Who is it recommended for?

This system performs full log management and also provides SIEM. These are two functions that all companies need. However, the large processing capacity of this SolarWinds tool is more than a small business would need.


  • Built with enterprise in mind, can monitor Windows, Linux, Unix, and Mac operating systems
  • Supports tools such as Snort, allowing SEM to be part of a larger NIDS strategy
  • Over 700 pre-configured alerts, correlation rules, and detection templates provide instant insights upon install
  • Threat response rules are easy to build and use intelligent reporting to reduce false positives
  • Built-in reporting and dashboard features help reduce the number of ancillary tools you need for your IDS


  • Feature dense – requires time to fully explore all features

You can access this network security system on a 30-day free trial.


Security Event Manager is an essential tool for improving security, responding to events and achieving compliance. Great for collecting, consolidating and visualizing log events including real-time threat detection and pattern recognition. It can respond automatically to suspicious activities on the network, even down to the device and user level.

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OS: Microsoft Hyper-V Server 2016, 2012 R2, or 2012

2. ManageEngine EventLog Analyzer (FREE TRIAL)

ManageEngine EventLog Analyzer

ManageEngine is a leading producer of IT network infrastructure monitoring and management solutions. EventLog Analyzer is part of the company’s security products. This is a HIDS that focuses on managing and analyzing log files generated by standard applications and operating systems. The tool installs on Windows Server or Linux. It gathers data from those operating systems and also from Mac OS, IBM AIX, HP UX, and Solaris systems. The logs from Windows systems include sources from Windows Server Windows Vista and above and the Windows DHCP Server.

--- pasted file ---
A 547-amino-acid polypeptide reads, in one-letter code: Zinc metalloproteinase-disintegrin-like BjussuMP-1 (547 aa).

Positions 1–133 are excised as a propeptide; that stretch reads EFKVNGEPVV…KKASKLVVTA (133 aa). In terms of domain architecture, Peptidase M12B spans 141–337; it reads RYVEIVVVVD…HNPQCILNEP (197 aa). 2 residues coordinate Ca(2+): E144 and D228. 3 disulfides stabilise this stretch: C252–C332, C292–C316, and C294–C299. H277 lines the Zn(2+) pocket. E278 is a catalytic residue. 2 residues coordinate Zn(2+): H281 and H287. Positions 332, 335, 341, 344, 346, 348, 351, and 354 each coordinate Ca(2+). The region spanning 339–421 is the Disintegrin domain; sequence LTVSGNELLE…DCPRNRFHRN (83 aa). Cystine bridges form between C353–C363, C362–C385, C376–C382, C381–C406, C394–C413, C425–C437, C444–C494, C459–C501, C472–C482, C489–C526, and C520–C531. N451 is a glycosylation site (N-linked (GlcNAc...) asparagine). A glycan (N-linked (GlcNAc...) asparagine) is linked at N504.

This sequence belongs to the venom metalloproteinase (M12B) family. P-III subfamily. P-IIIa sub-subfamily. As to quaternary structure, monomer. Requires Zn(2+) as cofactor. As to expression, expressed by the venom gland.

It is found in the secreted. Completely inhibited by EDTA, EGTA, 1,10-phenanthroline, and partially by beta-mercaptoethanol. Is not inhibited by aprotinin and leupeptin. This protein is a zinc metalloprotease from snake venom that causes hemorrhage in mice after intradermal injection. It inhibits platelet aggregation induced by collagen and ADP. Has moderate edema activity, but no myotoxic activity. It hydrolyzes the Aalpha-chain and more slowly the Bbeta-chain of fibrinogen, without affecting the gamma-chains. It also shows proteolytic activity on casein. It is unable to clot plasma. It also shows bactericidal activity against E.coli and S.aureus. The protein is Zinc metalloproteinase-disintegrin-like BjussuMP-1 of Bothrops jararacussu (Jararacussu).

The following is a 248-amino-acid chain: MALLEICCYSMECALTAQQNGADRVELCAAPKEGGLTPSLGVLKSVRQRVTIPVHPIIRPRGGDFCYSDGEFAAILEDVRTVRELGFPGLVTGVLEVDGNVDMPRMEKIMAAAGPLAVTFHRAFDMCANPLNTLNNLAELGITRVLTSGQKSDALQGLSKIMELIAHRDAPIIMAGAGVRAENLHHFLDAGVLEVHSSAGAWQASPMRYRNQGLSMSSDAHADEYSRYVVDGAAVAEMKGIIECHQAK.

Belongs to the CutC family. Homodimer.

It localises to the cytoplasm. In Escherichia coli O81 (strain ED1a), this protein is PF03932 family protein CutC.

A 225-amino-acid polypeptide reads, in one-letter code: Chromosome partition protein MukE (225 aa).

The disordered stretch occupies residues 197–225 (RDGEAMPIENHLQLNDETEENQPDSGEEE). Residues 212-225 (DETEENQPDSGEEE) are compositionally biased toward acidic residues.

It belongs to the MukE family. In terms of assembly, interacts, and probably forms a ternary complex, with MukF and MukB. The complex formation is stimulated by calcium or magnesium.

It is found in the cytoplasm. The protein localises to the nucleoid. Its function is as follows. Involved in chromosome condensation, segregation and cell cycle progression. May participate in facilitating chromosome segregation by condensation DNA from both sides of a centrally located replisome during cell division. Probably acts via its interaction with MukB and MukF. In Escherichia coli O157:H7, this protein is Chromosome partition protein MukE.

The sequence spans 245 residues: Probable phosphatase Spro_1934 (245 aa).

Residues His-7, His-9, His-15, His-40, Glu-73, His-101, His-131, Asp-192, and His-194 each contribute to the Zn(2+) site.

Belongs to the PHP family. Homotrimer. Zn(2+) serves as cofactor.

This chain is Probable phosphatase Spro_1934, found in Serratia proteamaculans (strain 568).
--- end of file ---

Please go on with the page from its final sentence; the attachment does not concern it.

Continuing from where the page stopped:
Key Features:

  • Manages and analyzes log files
  • Auditing for data protection standards compliance

Why do we recommend it?

ManageEngine EventLog Analyzer captures, consolidates, and stores log messages from all parts of your system. It then searches through those records for indications of hacker activity or malware. The package includes a compliance reporting module.

Apart from operating systems, the service gathers and consolidates logs from Microsoft SQL Server and Oracle databases. It is also able to channel alerts from a number of antivirus systems, including Microsoft Anti-malware, ESET, Sophos, Norton, Kaspersky, FireEye, Malwarebytes, McAfee, and Symantec. It will gather logs from web servers, firewalls, hypervisors, routers, switches, and network vulnerability scanners.

EventLog Analyzer gathers log messages and operates as a log file server, organizing messages into files and directories by message source and date. Urgent warnings are also forwarded to the EventLog Analyzer dashboard and can be fed through to Help Desk systems as tickets to provoke immediate attention from technicians. The decision over what events constitute a potential security breach is driven by a threat intelligence module that is built into the package.

The service includes automatic log searches and event correlation to compile regular security reports. Among those reports is a format for Privileged User Monitoring and Auditing (PUMA) and a variety of formats needed to demonstrate compliance with PCI DSS, FISMA, ISO 27001, GLBA, HIPAA, SOX, and GDPR.

Who is it recommended for?